For nearly two millennia, threaded hardware has supported humankind’s greatest innovations. The multitude of different bolt sizes and styles might seem confusing, but it’s possible to navigate the complexities with a bit of knowledge and a little practice. The key is understanding the distinctions between imperial measurements (threads per inch) and metric ones (thread pitch).
Imperial threaded fasteners, like bolts, are typically described by their diameter, number of threads in an inch, and length. Their size is identified by a one or two digit number for smaller bolts and as a fraction for larger ones. The first number is called the gauge number, while the second is known as the threads-per-inch number or TPI.
Bolts with coarse threads are typically called UNC, while those with fine or extra-fine threads are labeled as UNF. These classifications reflect the thread’s design and application, with coarse threads more durable and suitable for lower-tolerance applications, and finer threads better suited for precision work and high tensile strength.
Depending on the desired outcome of a particular project, the proper thread can be determined by analyzing the needs of the environment or equipment where the bolt will be used. The process of generating threads is complex and can be done in many ways, including traditional subtractive methods (machining – tapping, single-point cutting, thread rolling, screw cutting, etc.); newer additive techniques (die casting, sand casting); and a combination of the above.
When choosing a bolt for an application, it’s important to know the bolt threads-per-inch and shank diameter to ensure a tight fit. A good way to determine the appropriate thread size is to use a standard thread insert tool, which is available at most home improvement and hardware stores. These devices are designed to accept all major imperial and metric hex bolts and display their threads. The display is split into sections corresponding to the various threads, so that you can easily discern which type of bolt is the correct one for your application.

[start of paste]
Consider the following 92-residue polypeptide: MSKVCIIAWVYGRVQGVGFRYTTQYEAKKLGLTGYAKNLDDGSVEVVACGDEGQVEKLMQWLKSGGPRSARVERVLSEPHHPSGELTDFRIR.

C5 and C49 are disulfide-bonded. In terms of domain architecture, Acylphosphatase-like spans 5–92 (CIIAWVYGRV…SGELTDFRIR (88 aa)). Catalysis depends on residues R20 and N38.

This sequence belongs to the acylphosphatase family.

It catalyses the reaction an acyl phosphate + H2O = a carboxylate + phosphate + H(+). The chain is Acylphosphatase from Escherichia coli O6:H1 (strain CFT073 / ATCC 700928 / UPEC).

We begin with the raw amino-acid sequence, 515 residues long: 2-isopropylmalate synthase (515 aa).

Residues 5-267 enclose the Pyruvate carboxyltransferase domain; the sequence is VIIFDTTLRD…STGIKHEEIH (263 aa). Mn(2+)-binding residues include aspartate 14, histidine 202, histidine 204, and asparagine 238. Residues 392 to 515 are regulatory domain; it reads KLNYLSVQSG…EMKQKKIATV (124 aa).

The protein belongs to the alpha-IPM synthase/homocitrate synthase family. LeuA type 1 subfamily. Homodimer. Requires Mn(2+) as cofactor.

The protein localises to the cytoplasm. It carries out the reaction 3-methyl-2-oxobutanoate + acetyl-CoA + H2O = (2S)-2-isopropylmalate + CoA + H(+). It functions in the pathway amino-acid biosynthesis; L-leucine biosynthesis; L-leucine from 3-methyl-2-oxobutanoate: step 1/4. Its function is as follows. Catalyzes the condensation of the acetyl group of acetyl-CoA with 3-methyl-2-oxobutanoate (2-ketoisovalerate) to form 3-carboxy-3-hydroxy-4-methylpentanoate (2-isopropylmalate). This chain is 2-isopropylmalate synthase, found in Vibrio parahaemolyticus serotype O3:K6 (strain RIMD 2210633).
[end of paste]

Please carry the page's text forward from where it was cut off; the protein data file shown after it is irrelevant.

Another method is to use a caliper or ruler to measure the actual threads-per-inch or the distance between thread crests on the bolt’s shank. The TPI and pitch numbers are the inverse of each other, with TPI measuring the density of the threads and pitch measuring the space between them.
A common mistake when determining bolt threads is to confuse the TPI measurement with the bolt’s length. The thread pitch, which is the distance between thread crests on a hex bolt, is the measurement that is referred to when determining the bolt length. In most cases, the thread pitch will increase as the bolt’s diameter increases. bolt threads per inch